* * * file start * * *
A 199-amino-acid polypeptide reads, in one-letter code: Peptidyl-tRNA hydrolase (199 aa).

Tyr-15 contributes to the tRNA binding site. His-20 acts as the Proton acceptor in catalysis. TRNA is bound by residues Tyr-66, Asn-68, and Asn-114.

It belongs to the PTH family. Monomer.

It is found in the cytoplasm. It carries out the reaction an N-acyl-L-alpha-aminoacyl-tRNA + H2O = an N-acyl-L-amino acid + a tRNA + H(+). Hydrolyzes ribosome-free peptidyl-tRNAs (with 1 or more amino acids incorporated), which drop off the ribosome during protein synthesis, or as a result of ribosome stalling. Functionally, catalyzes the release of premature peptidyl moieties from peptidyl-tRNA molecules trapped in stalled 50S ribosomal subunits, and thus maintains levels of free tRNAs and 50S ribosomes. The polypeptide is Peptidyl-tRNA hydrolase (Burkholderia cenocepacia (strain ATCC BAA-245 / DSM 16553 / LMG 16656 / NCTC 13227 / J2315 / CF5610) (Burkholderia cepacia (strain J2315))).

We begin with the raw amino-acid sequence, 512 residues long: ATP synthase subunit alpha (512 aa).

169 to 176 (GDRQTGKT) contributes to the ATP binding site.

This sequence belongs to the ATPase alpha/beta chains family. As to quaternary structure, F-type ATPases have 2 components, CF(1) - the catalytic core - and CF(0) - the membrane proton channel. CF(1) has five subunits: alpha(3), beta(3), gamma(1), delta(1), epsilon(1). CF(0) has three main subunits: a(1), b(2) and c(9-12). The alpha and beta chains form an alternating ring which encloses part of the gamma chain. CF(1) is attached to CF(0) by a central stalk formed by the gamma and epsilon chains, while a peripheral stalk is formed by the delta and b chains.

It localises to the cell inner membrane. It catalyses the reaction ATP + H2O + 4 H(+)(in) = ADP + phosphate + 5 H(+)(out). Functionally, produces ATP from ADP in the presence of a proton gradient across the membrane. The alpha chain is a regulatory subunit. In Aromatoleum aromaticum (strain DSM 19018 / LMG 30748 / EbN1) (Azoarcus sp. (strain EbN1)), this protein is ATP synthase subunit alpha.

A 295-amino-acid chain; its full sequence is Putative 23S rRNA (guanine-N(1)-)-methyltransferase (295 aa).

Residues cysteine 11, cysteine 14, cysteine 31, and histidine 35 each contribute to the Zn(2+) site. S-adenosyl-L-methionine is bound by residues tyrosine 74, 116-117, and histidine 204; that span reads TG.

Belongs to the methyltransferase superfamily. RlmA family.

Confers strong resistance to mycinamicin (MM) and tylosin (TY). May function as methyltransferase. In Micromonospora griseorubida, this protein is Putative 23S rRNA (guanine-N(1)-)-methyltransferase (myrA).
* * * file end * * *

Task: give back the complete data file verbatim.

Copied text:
A 199-amino-acid polypeptide reads, in one-letter code: Peptidyl-tRNA hydrolase (199 aa).

Tyr-15 contributes to the tRNA binding site. His-20 acts as the Proton acceptor in catalysis. TRNA is bound by residues Tyr-66, Asn-68, and Asn-114.

It belongs to the PTH family. Monomer.

It is found in the cytoplasm. It carries out the reaction an N-acyl-L-alpha-aminoacyl-tRNA + H2O = an N-acyl-L-amino acid + a tRNA + H(+). Hydrolyzes ribosome-free peptidyl-tRNAs (with 1 or more amino acids incorporated), which drop off the ribosome during protein synthesis, or as a result of ribosome stalling. Functionally, catalyzes the release of premature peptidyl moieties from peptidyl-tRNA molecules trapped in stalled 50S ribosomal subunits, and thus maintains levels of free tRNAs and 50S ribosomes. The polypeptide is Peptidyl-tRNA hydrolase (Burkholderia cenocepacia (strain ATCC BAA-245 / DSM 16553 / LMG 16656 / NCTC 13227 / J2315 / CF5610) (Burkholderia cepacia (strain J2315))).

We begin with the raw amino-acid sequence, 512 residues long: ATP synthase subunit alpha (512 aa).

169 to 176 (GDRQTGKT) contributes to the ATP binding site.

This sequence belongs to the ATPase alpha/beta chains family. As to quaternary structure, F-type ATPases have 2 components, CF(1) - the catalytic core - and CF(0) - the membrane proton channel. CF(1) has five subunits: alpha(3), beta(3), gamma(1), delta(1), epsilon(1). CF(0) has three main subunits: a(1), b(2) and c(9-12). The alpha and beta chains form an alternating ring which encloses part of the gamma chain. CF(1) is attached to CF(0) by a central stalk formed by the gamma and epsilon chains, while a peripheral stalk is formed by the delta and b chains.

It localises to the cell inner membrane. It catalyses the reaction ATP + H2O + 4 H(+)(in) = ADP + phosphate + 5 H(+)(out). Functionally, produces ATP from ADP in the presence of a proton gradient across the membrane. The alpha chain is a regulatory subunit. In Aromatoleum aromaticum (strain DSM 19018 / LMG 30748 / EbN1) (Azoarcus sp. (strain EbN1)), this protein is ATP synthase subunit alpha.

A 295-amino-acid chain; its full sequence is Putative 23S rRNA (guanine-N(1)-)-methyltransferase (295 aa).

Residues cysteine 11, cysteine 14, cysteine 31, and histidine 35 each contribute to the Zn(2+) site. S-adenosyl-L-methionine is bound by residues tyrosine 74, 116-117, and histidine 204; that span reads TG.

Belongs to the methyltransferase superfamily. RlmA family.

Confers strong resistance to mycinamicin (MM) and tylosin (TY). May function as methyltransferase. In Micromonospora griseorubida, this protein is Putative 23S rRNA (guanine-N(1)-)-methyltransferase (myrA).